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Bacterial meningitis in children: etiology and clinical features, an 11-year review of 618 cases.

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  • 1Children's Hospital, Ministry of Public Health, Bangkok, Thailand.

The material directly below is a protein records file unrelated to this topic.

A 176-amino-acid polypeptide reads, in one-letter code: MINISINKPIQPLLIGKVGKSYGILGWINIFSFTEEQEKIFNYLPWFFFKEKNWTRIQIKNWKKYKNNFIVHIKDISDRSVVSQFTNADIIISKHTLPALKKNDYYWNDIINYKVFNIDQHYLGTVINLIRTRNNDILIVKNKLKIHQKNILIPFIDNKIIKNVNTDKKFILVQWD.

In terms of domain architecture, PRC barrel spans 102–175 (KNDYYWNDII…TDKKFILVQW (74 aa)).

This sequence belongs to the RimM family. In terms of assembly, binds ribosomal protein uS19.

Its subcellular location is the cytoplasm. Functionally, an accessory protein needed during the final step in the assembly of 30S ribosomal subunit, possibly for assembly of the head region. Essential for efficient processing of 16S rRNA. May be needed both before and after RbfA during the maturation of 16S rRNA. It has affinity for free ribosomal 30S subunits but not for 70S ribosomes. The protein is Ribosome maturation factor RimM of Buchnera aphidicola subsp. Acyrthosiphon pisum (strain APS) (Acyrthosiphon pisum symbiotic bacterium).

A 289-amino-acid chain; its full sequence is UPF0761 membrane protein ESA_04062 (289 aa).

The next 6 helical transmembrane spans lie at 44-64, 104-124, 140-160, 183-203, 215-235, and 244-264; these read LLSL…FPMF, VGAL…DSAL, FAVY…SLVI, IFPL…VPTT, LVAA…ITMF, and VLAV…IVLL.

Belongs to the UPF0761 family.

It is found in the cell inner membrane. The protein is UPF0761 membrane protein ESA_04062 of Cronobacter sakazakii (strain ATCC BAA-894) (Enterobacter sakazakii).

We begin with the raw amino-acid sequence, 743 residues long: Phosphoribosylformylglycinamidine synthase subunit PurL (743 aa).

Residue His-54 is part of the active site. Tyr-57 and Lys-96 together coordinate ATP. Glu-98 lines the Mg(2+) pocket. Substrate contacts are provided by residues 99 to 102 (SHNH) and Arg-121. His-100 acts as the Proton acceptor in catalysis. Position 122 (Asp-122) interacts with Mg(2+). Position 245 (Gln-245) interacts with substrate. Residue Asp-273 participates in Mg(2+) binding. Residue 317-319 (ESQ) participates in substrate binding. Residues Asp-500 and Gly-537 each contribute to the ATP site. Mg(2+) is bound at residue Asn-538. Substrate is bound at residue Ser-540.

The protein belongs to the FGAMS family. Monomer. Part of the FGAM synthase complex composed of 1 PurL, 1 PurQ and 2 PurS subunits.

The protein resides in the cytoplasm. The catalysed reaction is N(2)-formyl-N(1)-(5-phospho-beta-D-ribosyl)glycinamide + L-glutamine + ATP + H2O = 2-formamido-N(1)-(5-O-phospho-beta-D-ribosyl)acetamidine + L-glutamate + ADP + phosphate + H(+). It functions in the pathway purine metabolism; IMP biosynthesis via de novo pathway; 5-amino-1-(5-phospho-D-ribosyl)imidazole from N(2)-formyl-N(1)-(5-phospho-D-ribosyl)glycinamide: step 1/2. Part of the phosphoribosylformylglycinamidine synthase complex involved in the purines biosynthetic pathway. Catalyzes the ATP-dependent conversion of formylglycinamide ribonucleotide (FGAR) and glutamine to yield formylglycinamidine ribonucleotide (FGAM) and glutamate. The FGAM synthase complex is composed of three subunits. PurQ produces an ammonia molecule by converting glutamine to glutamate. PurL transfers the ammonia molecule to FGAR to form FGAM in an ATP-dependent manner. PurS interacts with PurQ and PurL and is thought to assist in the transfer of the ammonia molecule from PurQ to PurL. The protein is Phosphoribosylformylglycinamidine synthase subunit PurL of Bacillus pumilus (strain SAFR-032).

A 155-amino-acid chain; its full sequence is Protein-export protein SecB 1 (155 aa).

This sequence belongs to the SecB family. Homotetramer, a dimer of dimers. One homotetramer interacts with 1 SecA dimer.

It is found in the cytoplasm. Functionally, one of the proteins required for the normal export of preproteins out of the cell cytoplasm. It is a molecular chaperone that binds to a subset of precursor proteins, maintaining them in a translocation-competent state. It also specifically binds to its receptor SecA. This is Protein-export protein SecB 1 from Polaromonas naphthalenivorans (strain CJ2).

During the period January 1980 to December 1990 (11 years) a retrospective study of patients with bacterial meningitis who were admitted to Bangkok Children's Hospital was carried out. There were 618 patients with 77 cases (12.5%) occurring below the age of one month (neonatal meningitis), and 541 cases (87.5%) between one month to 15 years (childhood meningitis). Pseudomonas aeruginosa was the most common pathogenic organism (16.9%) in neonatal meningitis; other causative agents in this age group included Klebsiella pneumoniae (13.0%), group B Streptococcus (11.7%), Escherichia coli and Enterobacter sp (10.4% each). In childhood meningitis, Haemophilus influenzae was the most common causative organism (42.3%), and followed by Streptococcus pneumoniae (22.2%) and Salmonella sp (12.4%). Excluding a 13 year-old leukemic patient, Salmonella meningitis occurred exclusively in infants, 87% of them were under six months, and 13% of them developed relapsing meningitis. Presenting symptoms and signs on admission of neonatal meningitis such as fever (81.8%), convulsions (45.4%), neck stiffness (22.5%), bulging fontanelle (33.3%) and Brudzinski sign (11.5%) were significantly less frequent than in the patients beyond the neonatal period (p < 0.05). The overall fatalities during 1980-1990 were 45.4% and 17.3% for neonatal meningitis and childhood meningitis, respectively. The fatalities of the two age groups declined significantly during 1987-1990 to 26.3% and 11.4% respectively.

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